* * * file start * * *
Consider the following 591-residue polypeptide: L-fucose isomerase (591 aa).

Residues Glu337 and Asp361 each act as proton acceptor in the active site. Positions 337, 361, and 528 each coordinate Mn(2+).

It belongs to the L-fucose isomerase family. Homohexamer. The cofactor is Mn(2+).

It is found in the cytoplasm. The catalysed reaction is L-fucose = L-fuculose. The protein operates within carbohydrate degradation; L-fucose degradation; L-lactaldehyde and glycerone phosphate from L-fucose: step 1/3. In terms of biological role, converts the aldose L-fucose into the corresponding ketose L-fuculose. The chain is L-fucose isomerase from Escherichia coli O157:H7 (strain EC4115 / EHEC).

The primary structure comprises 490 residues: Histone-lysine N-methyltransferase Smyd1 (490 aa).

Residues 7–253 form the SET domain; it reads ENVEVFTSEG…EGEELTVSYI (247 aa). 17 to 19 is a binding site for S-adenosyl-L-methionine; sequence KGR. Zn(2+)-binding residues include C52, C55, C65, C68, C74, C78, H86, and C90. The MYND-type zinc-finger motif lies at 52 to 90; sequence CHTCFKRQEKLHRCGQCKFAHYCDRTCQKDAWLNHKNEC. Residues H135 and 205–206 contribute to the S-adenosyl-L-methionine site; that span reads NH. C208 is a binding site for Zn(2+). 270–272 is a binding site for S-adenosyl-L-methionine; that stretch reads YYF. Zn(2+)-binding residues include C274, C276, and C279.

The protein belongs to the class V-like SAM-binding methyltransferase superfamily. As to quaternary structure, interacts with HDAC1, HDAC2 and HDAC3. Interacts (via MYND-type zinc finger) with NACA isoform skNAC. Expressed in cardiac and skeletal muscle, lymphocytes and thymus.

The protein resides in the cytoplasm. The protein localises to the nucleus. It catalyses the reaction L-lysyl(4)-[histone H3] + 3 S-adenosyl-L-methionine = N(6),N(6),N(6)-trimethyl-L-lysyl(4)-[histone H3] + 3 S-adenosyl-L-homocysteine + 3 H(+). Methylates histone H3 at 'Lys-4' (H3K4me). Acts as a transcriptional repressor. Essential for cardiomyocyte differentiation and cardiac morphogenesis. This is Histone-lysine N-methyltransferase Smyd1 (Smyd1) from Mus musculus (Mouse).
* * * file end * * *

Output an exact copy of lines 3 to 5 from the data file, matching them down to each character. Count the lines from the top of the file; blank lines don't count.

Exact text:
It belongs to the L-fucose isomerase family. Homohexamer. The cofactor is Mn(2+).

It is found in the cytoplasm. The catalysed reaction is L-fucose = L-fuculose. The protein operates within carbohydrate degradation; L-fucose degradation; L-lactaldehyde and glycerone phosphate from L-fucose: step 1/3. In terms of biological role, converts the aldose L-fucose into the corresponding ketose L-fuculose. The chain is L-fucose isomerase from Escherichia coli O157:H7 (strain EC4115 / EHEC).

The primary structure comprises 490 residues: Histone-lysine N-methyltransferase Smyd1 (490 aa).